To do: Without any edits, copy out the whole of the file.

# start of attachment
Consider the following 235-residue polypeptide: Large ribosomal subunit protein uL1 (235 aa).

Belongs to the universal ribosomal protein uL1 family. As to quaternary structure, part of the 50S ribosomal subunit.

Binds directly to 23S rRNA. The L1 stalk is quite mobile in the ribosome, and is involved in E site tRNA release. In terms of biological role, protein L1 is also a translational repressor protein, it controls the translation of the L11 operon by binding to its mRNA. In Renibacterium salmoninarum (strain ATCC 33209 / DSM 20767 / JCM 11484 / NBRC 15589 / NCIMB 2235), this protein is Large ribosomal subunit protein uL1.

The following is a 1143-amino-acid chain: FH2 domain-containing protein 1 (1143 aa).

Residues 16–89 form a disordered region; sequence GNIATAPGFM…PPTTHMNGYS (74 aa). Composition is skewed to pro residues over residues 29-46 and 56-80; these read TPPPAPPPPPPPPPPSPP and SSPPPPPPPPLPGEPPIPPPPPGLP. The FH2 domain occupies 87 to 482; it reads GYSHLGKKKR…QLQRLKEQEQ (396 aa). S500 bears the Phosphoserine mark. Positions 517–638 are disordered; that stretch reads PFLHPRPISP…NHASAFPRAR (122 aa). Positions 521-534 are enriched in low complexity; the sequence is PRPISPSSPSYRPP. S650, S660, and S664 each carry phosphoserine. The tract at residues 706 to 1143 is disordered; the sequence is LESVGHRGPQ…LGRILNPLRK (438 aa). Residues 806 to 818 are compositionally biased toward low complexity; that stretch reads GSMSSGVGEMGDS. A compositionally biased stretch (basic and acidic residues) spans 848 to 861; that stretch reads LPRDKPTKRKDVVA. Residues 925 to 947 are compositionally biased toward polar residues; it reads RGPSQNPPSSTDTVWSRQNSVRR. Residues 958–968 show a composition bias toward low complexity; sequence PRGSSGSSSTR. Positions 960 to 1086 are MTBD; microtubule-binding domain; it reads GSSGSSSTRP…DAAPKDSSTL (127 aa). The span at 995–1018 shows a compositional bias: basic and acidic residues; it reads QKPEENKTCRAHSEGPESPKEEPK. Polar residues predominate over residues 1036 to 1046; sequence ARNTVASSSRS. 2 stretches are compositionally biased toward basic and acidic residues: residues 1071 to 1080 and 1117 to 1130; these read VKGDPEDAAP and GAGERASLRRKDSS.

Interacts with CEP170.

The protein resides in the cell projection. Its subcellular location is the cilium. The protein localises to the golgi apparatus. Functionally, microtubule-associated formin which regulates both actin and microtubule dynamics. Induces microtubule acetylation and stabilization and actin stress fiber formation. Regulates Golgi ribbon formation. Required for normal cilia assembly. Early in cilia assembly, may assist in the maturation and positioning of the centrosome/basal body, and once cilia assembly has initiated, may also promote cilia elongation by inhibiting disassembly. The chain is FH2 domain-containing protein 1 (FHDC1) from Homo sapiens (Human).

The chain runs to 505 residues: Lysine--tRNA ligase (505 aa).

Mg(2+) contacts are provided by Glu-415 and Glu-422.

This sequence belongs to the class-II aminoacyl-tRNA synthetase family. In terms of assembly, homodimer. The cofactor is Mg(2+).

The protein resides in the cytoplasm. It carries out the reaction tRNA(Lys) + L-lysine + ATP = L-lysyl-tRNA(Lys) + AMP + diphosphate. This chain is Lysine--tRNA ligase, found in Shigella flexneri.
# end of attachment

Consider the following 235-residue polypeptide: Large ribosomal subunit protein uL1 (235 aa).

Belongs to the universal ribosomal protein uL1 family. As to quaternary structure, part of the 50S ribosomal subunit.

Binds directly to 23S rRNA. The L1 stalk is quite mobile in the ribosome, and is involved in E site tRNA release. In terms of biological role, protein L1 is also a translational repressor protein, it controls the translation of the L11 operon by binding to its mRNA. In Renibacterium salmoninarum (strain ATCC 33209 / DSM 20767 / JCM 11484 / NBRC 15589 / NCIMB 2235), this protein is Large ribosomal subunit protein uL1.

The following is a 1143-amino-acid chain: FH2 domain-containing protein 1 (1143 aa).

Residues 16–89 form a disordered region; sequence GNIATAPGFM…PPTTHMNGYS (74 aa). Composition is skewed to pro residues over residues 29-46 and 56-80; these read TPPPAPPPPPPPPPPSPP and SSPPPPPPPPLPGEPPIPPPPPGLP. The FH2 domain occupies 87 to 482; it reads GYSHLGKKKR…QLQRLKEQEQ (396 aa). S500 bears the Phosphoserine mark. Positions 517–638 are disordered; that stretch reads PFLHPRPISP…NHASAFPRAR (122 aa). Positions 521-534 are enriched in low complexity; the sequence is PRPISPSSPSYRPP. S650, S660, and S664 each carry phosphoserine. The tract at residues 706 to 1143 is disordered; the sequence is LESVGHRGPQ…LGRILNPLRK (438 aa). Residues 806 to 818 are compositionally biased toward low complexity; that stretch reads GSMSSGVGEMGDS. A compositionally biased stretch (basic and acidic residues) spans 848 to 861; that stretch reads LPRDKPTKRKDVVA. Residues 925 to 947 are compositionally biased toward polar residues; it reads RGPSQNPPSSTDTVWSRQNSVRR. Residues 958–968 show a composition bias toward low complexity; sequence PRGSSGSSSTR. Positions 960 to 1086 are MTBD; microtubule-binding domain; it reads GSSGSSSTRP…DAAPKDSSTL (127 aa). The span at 995–1018 shows a compositional bias: basic and acidic residues; it reads QKPEENKTCRAHSEGPESPKEEPK. Polar residues predominate over residues 1036 to 1046; sequence ARNTVASSSRS. 2 stretches are compositionally biased toward basic and acidic residues: residues 1071 to 1080 and 1117 to 1130; these read VKGDPEDAAP and GAGERASLRRKDSS.

Interacts with CEP170.

The protein resides in the cell projection. Its subcellular location is the cilium. The protein localises to the golgi apparatus. Functionally, microtubule-associated formin which regulates both actin and microtubule dynamics. Induces microtubule acetylation and stabilization and actin stress fiber formation. Regulates Golgi ribbon formation. Required for normal cilia assembly. Early in cilia assembly, may assist in the maturation and positioning of the centrosome/basal body, and once cilia assembly has initiated, may also promote cilia elongation by inhibiting disassembly. The chain is FH2 domain-containing protein 1 (FHDC1) from Homo sapiens (Human).

The chain runs to 505 residues: Lysine--tRNA ligase (505 aa).

Mg(2+) contacts are provided by Glu-415 and Glu-422.

This sequence belongs to the class-II aminoacyl-tRNA synthetase family. In terms of assembly, homodimer. The cofactor is Mg(2+).

The protein resides in the cytoplasm. It carries out the reaction tRNA(Lys) + L-lysine + ATP = L-lysyl-tRNA(Lys) + AMP + diphosphate. This chain is Lysine--tRNA ligase, found in Shigella flexneri.